Over the past several years, China has enjoyed one of the world's fastest growing economies and has been a major contributor to world economic growth. However, the current global financial crisis threatens to slow China's economy. China is a major economic power and holds huge amounts of foreign exchange reserves, and thus it could play a major role in responding to the current crisis. For example, in an effort to help stabilize the U.S. economy, China might boost its holdings of U.S. Treasury securities, which would help fund the Federal Government's purchases of troubled U.S. assets. However, this could raise a number of issues and concerns for U.S. policymakers.
China and the Global Financial Crisis: Implications for the United States
Over the past several years, China has enjoyed one of the world's fastest growing economies and has been a major contributor to world economic growth. However, the current global financial crisis threatens to slow China's economy. China is a major economic power and holds huge amounts of foreign exchange reserves, and thus it could play a major role in responding to the current crisis. For example, in an effort to help stabilize the U.S. economy, China might boost its holdings of U.S. Treasury securities, which would help fund the Federal Government's purchases of troubled U.S. assets. However, this could raise a number of issues and concerns for U.S. policymakers.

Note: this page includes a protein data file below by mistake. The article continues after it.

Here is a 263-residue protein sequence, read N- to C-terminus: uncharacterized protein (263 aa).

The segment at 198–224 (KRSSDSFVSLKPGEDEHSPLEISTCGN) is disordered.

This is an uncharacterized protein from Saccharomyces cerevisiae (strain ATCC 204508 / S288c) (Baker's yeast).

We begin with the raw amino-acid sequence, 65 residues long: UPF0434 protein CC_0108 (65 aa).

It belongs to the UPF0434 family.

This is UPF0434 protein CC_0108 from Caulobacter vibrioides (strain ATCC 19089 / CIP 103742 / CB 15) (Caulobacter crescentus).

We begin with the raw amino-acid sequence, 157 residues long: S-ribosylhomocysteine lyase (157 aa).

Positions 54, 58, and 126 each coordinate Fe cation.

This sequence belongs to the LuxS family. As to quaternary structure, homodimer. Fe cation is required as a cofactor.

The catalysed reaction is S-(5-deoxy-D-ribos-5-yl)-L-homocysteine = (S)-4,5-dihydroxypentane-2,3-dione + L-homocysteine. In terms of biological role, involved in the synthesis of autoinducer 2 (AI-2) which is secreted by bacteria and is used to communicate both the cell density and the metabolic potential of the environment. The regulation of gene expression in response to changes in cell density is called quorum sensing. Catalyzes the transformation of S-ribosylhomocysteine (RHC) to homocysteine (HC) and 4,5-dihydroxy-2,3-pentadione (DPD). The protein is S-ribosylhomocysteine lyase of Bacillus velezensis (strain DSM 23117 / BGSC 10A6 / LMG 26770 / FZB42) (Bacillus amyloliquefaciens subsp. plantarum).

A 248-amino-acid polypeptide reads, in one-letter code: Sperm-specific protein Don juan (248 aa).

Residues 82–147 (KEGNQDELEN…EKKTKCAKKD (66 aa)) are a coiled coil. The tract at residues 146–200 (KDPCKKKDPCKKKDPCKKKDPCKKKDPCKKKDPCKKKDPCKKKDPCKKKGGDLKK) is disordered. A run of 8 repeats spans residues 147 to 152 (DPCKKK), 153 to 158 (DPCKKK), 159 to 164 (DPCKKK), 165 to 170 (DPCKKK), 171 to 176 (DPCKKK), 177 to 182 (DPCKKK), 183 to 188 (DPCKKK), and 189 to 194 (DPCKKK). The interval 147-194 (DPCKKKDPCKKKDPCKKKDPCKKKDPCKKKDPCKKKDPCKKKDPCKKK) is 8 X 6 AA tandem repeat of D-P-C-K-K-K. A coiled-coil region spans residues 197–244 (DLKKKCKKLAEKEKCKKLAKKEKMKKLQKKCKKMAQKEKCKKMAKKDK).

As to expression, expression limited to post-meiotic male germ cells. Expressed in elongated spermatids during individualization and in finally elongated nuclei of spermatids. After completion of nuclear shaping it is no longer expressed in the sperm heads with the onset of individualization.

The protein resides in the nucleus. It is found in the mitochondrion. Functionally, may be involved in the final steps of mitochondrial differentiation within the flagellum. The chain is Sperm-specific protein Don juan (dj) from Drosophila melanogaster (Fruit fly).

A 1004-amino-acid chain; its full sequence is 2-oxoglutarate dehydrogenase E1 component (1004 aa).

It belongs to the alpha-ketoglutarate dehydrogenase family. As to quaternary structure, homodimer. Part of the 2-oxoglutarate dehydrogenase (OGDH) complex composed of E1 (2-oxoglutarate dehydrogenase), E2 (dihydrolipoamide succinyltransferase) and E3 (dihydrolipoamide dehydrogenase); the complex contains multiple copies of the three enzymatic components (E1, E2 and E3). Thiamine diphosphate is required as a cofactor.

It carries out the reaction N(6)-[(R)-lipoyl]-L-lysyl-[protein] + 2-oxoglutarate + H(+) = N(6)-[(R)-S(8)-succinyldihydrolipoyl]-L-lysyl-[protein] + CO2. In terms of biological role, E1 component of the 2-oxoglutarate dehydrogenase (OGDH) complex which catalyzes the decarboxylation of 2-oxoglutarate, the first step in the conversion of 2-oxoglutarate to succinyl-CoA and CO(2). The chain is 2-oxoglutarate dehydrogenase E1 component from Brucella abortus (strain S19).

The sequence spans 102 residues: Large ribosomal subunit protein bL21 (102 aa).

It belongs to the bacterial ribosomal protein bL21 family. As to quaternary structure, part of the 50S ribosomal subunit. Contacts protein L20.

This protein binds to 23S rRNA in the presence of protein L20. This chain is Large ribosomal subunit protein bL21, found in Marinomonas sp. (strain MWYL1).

China Naval Modernization: Implications for U.S. Navy Capabilities: Background and Issues for Congress
This report provides background information and issues for Congress on China's naval modernization effort and its implications for U.S. Navy capabilities. The question of how the United States should respond to China's military modernization effort, including its naval modernization effort, is a key issue in U.S. defense planning and budgeting. Many U.S. military programs for countering improving Chinese military forces (particularly its naval forces) fall within the U.S. Navy's budget. The issue for Congress is how the U.S. Navy should respond to China's military modernization effort, particularly its naval modernization effort. Decisions that Congress reaches on this issue could affect U.S. Navy capabilities and funding requirements and the U.S. defense industrial base. For an overview of the strategic and budgetary context in which China's naval modernization effort and its implications for U.S. Navy capabilities may be considered, see Appendix A.
China-U.S. Relations